decided: March 18, 1971.
Appeal from decree of Court of Common Pleas, Orphans' Court Division, of Delaware County, No. 172 of 1969, in case of Estate of James Smith, deceased.
James E. Beasley, with him Michael T. McDonnell, Jr. and C. William Kraft, III, and Beasley, Albert, Hewson and Casey, for appellant.
Stephen A. McBride, with him Garland D. Cherry, and Kassab, Cherry, Curran and Archbold, for appellee.
Bell, C. J., Jones, Cohen, Eagen, O'Brien, Roberts and Pomeroy, JJ. Opinion by Mr. Justice Roberts. Mr. Justice Cohen took no part in the decision of this case.
[ 442 Pa. Page 251]
This appeal seeks our review of an orphans' court decree denying appellant's petition for a change of venue. Such a decree being interlocutory, the appeal must be quashed.
The present controversy stems from appellant's status as sole beneficiary of a will dated March 11, 1967, and appellee's status as a residuary legatee of a contested after-dated will. At a hearing before the Register of Wills of Delaware County, appellant sought to establish that the date on the second page of the afterdated will had been altered and that the dispositive provisions on the first page of that will had been prepared after the execution of decedent's signature on page two. The Register was unpersuaded by appellant's evidence and admitted the after-dated will to probate.
During the Register's hearing, Joseph Pappano appeared and acted as counsel for appellee. He also testified at the hearing as scrivener of the after-dated will and as a witness to its execution. In addition to the above, Pappano was also counsel to the executor of the after-dated will and solicitor to the Register of Wills. Upon the theory that these diverse roles constituted a conflict of interest fatally infecting the entire proceedings, appellant petitioned the Register to
[ 442 Pa. Page 252]
certify the matter to a Register of Wills of another county. The petition was denied.
An appeal of the Register's decision admitting the after-dated will to probate was then taken to the Orphans' Court of Delaware County. In an opinion announcing its decision to allow the appeal, that court stated: ". . . We hold that the contestant [appellant] has not sustained her burden of proof in this respect. However, since we allow the appeal, contestant is entitled to be heard and we will set a time for hearing, unless the parties can agree that the case may be decided upon the pleadings and the testimony taken before the Register of Wills." (Emphasis added.) Appellant thereafter petitioned for a change of venue for the reason of Pappano's alleged conflict of interest and upon the additional ground that the sole judge of the Delaware County Orphans' Court had prejudged the case by declaring prior to hearing that appellant had failed to meet her burden of proof. The petition was denied, and the present appeal taken. Appellee's motion to quash the appeal and appellant's answer thereto were subsequently filed.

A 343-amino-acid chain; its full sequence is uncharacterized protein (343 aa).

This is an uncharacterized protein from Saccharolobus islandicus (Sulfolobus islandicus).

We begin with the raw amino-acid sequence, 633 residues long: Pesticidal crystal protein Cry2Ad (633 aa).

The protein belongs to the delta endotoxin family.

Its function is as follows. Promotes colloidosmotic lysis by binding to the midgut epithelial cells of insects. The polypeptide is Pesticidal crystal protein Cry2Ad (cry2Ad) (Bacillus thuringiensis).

In this Court appellant argues that Pappano's conflict of interest entitles her to a change of venue under the terms of the fourth paragraph of the Act of March 30, 1875, P. L. 35, § 1, as amended, 12 P.S. § 111, which directs a change of venue whenever "it shall appear to the court that local prejudice exists and that a fair trial cannot be had in such county." We are additionally referred to the third subsection of the Act of March 30, 1875, P. L. 35, § 3, 12 P.S. § 113, which provides for a discretionary change of venue when "a fair and impartial trial cannot be had in the county in which any such cause is depending." According to appellant, a fair trial cannot be had in Delaware County because the orphans' court of that county had prejudged the case. It is also appellant's position that the circumstances
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which entitle her to a change of venue also serve to deprive the Delaware County Orphans' Court of jurisdiction over the controversy.
We need not assess the merit of these claims, for the decree appealed from is interlocutory and unappealable. Appellant maintains that her petition for a change of venue was in reality an objection to the court's jurisdiction and that an appeal consequently lies under the terms of the Act of May 5, 1925, P. L. 23, § 1, 12 P.S. § 672.*fn1 We cannot agree.